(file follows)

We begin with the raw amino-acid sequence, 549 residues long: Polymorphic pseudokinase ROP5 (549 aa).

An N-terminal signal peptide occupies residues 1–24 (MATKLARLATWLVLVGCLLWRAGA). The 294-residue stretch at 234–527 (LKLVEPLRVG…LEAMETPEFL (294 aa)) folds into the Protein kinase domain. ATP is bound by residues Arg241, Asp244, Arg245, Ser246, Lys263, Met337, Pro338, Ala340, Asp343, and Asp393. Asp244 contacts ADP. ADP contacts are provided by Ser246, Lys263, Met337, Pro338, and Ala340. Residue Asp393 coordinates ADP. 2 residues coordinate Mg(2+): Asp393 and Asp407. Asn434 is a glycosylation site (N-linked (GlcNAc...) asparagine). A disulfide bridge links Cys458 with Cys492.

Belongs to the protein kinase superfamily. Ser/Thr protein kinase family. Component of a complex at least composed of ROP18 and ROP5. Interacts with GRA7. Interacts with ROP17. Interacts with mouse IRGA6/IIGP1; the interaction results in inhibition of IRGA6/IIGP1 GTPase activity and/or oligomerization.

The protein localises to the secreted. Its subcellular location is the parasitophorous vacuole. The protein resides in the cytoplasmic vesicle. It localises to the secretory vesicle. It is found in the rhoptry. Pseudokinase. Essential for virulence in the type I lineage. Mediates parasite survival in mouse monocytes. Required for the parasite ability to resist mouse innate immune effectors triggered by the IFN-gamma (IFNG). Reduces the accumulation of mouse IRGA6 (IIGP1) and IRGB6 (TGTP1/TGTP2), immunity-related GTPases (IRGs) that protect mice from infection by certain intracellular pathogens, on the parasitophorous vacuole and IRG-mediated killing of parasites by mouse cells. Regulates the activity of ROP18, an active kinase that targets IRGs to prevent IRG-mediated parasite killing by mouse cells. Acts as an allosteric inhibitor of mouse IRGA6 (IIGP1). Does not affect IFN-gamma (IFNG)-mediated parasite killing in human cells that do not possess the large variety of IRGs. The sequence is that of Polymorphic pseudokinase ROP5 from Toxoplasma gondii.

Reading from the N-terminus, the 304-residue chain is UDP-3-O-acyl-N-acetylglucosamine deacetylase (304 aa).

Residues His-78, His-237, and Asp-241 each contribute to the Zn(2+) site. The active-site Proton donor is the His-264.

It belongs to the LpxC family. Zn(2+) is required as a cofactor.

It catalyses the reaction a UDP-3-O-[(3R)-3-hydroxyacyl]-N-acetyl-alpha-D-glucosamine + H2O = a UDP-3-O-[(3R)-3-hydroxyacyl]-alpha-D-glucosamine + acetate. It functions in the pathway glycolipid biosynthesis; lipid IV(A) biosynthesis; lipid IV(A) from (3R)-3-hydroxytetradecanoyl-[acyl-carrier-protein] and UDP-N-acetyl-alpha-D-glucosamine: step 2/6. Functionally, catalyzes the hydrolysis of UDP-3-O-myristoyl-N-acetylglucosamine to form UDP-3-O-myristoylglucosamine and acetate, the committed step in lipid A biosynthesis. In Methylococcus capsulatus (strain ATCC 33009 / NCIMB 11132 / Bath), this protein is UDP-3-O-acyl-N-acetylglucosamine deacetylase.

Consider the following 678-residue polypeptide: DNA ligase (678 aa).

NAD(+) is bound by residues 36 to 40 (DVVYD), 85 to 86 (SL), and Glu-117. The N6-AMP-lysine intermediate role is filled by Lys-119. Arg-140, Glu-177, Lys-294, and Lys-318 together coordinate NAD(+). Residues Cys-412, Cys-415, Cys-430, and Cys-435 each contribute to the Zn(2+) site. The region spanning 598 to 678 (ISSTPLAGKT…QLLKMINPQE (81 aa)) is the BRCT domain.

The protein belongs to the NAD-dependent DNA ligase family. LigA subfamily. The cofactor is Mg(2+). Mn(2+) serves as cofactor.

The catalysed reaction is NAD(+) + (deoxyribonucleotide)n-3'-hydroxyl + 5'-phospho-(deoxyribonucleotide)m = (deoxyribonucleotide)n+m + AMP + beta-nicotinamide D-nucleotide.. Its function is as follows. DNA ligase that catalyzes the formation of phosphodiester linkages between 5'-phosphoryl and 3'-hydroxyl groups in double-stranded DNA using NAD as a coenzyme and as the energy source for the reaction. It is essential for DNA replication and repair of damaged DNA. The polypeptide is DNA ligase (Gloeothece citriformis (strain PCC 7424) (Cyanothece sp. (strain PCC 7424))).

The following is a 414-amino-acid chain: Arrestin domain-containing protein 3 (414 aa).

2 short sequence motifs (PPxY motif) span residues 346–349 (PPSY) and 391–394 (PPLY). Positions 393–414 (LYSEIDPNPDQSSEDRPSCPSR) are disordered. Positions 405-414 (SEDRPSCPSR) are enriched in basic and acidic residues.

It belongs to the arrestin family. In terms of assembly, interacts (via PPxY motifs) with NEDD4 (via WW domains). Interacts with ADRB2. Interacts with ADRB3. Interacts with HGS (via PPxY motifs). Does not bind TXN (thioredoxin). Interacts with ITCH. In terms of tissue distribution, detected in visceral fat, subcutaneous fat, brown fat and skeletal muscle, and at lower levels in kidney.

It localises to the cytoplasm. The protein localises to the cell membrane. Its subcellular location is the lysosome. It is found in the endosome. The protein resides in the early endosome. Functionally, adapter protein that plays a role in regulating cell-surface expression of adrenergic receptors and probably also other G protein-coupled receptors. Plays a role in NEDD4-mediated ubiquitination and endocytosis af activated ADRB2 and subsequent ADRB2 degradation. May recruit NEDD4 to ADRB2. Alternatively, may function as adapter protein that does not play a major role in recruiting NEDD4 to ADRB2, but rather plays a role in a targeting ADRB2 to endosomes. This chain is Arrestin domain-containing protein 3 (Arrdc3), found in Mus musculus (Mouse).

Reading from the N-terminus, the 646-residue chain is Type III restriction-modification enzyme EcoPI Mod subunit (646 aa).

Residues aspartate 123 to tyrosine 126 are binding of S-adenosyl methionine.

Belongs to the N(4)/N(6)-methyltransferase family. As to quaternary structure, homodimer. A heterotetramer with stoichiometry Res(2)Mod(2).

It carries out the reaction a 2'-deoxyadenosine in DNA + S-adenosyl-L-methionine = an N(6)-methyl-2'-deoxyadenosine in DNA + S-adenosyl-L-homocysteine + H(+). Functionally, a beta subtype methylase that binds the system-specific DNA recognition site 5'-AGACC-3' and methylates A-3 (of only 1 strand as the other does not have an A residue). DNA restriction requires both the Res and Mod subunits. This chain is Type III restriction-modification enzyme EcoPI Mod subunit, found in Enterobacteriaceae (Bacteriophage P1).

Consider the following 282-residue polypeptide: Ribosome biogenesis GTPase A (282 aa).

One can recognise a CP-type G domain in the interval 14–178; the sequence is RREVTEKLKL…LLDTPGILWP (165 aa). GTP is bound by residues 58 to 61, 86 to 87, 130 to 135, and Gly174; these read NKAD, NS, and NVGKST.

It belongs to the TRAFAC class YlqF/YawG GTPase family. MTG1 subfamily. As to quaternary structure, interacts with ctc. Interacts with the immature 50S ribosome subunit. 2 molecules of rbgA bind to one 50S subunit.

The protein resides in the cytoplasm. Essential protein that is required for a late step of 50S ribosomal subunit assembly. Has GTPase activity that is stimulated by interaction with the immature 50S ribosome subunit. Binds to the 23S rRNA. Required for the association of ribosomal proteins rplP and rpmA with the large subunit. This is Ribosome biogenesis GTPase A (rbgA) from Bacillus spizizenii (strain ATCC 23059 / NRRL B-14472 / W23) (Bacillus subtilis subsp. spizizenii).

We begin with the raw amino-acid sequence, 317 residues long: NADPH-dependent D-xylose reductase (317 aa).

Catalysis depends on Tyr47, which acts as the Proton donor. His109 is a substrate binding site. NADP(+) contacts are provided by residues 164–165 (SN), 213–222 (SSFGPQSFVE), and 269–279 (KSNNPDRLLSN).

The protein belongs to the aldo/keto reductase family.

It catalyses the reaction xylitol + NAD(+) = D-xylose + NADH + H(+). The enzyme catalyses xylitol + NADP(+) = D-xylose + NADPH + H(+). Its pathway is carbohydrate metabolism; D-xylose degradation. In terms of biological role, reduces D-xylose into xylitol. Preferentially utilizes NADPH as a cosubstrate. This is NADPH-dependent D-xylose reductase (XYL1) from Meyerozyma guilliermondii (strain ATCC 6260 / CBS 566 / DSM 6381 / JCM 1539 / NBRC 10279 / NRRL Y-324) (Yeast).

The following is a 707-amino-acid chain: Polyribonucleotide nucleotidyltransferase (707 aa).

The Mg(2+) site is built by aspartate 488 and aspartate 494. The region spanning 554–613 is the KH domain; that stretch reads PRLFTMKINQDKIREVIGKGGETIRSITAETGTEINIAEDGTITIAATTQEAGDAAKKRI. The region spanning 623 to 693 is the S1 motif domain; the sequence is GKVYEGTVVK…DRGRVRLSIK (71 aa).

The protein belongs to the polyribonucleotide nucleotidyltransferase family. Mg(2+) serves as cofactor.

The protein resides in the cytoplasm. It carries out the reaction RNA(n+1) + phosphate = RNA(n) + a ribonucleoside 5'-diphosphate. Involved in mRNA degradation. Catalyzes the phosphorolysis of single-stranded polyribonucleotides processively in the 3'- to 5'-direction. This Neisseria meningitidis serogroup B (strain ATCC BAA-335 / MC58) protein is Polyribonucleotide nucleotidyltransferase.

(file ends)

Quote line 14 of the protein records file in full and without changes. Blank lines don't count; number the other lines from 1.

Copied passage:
2 short sequence motifs (PPxY motif) span residues 346–349 (PPSY) and 391–394 (PPLY). Positions 393–414 (LYSEIDPNPDQSSEDRPSCPSR) are disordered. Positions 405-414 (SEDRPSCPSR) are enriched in basic and acidic residues.